That line from Sgt. Pepper kept going through my mind, “It was 30 [I know the lyrics say 20] years ago today….” as I drove the miles down US 29 from College Park to Greensboro. The sky kept painting itself bluer & greyer as showers punctuated the trip. The Dead travel CDs I’d made, echoed the spring storms. As I crossed into the old North State, the rain stopped and I rolled my window down to feel the soft breeze, that isn’t like anywhere else against my skin.
Relying on the GPS as much as memory, as streets have changed over the years, I found the Airbnb nestled in a neighborhood I knew from my youth and the early years of being a mom – play and playdates mingled. I knew I’d be late to the film screening kick-off to the weekend conference, and realized I was going to have to embrace my inner White Rabbit for the whole weekend… I’m so glad I made it downtown! First, you go Greensboro! The revitalization, creativity and inclusive feeling of the downtown area was thrilling. Even better, was seeing Rebecca waving at me from under the streetlight at the Forge and the hug that erased a couple of decades of missing her. Within short order, Kathryn and Jeff were there — and we started the essential joy of catching up! Of course, watching Amir’s film as well — I had binge-watched it on Amazon, so being able to talk about it — was the most exciting part of the event. Those moments when ideas are bouncing around the room like sparks in a static electricity display fizz in my mind, connecting this conversation with this image and that book scored by that song. Afterward, Kathryn and I went back to the Airbnb, like our general roommate-ing on tour, talking for another hour or more (at least till the restaurant really wanted to close) despite our respective drives.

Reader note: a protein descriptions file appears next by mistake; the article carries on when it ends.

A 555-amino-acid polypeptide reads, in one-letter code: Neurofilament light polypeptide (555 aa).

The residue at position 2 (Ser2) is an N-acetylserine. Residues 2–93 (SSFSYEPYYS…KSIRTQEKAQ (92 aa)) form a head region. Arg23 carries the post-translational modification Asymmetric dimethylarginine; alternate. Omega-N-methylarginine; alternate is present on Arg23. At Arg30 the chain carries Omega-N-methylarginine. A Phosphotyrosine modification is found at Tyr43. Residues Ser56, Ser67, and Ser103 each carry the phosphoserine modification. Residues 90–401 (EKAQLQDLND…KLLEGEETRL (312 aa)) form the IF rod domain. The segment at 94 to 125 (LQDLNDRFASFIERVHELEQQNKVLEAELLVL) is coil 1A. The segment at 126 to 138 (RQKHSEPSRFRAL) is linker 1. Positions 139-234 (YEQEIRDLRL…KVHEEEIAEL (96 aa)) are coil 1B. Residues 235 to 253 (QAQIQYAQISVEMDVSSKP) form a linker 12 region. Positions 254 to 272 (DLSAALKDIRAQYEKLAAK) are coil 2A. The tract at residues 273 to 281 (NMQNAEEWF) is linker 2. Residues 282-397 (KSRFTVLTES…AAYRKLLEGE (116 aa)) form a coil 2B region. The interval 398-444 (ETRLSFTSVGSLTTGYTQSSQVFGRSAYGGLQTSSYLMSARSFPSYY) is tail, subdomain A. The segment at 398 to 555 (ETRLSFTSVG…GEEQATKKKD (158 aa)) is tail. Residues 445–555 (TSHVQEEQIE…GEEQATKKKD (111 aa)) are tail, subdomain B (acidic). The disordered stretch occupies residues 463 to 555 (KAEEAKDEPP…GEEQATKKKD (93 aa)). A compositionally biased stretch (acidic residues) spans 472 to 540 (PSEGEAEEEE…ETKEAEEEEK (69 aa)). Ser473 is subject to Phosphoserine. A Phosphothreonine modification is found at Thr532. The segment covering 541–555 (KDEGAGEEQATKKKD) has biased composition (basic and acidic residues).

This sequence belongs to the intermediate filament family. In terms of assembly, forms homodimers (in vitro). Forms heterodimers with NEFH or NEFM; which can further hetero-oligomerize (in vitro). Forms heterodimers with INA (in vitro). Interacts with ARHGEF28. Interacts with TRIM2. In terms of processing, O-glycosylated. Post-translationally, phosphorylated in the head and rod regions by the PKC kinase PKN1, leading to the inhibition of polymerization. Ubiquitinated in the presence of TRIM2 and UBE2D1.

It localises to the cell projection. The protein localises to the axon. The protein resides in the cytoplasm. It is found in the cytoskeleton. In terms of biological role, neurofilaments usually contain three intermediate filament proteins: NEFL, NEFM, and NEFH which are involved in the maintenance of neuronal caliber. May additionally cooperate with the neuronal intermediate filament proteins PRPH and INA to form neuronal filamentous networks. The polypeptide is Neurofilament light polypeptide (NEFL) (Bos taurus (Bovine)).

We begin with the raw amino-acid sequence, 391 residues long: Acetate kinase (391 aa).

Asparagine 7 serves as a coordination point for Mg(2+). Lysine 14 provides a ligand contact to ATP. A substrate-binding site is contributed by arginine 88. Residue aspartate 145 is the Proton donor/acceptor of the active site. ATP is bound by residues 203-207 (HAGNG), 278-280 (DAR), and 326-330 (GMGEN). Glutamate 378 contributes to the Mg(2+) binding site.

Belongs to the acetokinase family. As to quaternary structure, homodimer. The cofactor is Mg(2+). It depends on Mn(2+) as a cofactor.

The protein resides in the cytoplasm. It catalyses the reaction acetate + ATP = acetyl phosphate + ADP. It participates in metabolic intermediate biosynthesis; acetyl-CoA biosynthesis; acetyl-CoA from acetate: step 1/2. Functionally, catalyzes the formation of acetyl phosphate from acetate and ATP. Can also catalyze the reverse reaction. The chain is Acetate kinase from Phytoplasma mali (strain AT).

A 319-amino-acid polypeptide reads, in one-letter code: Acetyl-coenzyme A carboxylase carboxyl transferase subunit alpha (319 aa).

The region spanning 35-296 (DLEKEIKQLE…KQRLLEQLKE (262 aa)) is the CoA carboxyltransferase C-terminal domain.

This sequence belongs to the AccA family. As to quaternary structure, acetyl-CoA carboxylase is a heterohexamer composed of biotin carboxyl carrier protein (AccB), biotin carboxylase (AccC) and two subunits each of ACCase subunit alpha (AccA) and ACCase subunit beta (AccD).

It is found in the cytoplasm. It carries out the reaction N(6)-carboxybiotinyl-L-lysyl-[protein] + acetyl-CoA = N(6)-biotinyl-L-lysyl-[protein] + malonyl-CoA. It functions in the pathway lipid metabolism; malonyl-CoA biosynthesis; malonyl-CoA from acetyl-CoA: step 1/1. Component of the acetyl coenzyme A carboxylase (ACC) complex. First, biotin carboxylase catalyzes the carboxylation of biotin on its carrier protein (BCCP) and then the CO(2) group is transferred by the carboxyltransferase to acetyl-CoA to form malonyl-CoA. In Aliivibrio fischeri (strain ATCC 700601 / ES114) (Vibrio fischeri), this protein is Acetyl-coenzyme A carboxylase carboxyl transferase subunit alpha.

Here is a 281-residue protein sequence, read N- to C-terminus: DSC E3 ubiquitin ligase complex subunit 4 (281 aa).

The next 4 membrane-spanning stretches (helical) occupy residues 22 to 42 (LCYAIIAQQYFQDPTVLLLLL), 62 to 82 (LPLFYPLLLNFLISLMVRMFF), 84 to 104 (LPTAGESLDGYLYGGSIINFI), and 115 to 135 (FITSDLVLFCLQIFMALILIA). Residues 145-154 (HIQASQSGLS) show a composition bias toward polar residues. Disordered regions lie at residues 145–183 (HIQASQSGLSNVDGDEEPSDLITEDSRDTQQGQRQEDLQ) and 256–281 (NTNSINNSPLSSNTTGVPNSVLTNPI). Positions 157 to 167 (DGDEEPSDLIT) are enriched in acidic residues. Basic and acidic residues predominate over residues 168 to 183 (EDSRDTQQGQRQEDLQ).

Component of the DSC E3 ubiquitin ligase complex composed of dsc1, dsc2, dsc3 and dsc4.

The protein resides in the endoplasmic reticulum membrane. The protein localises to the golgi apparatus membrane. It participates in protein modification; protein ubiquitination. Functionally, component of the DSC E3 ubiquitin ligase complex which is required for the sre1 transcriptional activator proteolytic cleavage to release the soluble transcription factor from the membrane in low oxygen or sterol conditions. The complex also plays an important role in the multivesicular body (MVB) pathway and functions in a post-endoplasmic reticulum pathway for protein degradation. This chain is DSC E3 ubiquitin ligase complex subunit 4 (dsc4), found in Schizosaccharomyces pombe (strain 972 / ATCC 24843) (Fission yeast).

Realizing that I needed to hone my infinitely too long presentation, I tried to work a bit — but found myself listening to music and snuggling down into memories and sleep, sigh. We got over to campus and parked in time to grab a coffee from Tate Street coffeehouse, one of those, “I know I’m home” places. And who should we meet to share our coffee moment but Kristen, not a day older, just as poised and confident as she was as a freshman. Then it was off to the conference in the truly spiffy new student union — which lacked that “duck and cover” feel of its earlier incarnation. There was Emily, Jon, and Steve, and Hadley (who is an adult, despite all of us — having that image of her joyous, acceptance of the travel chaos of the bus). Lloyd, you were very missed!
Reflecting on the conference — I can’t do linear here… first, because it’s too immediate, but primarily neither the event nor the subject lends itself to a straight line.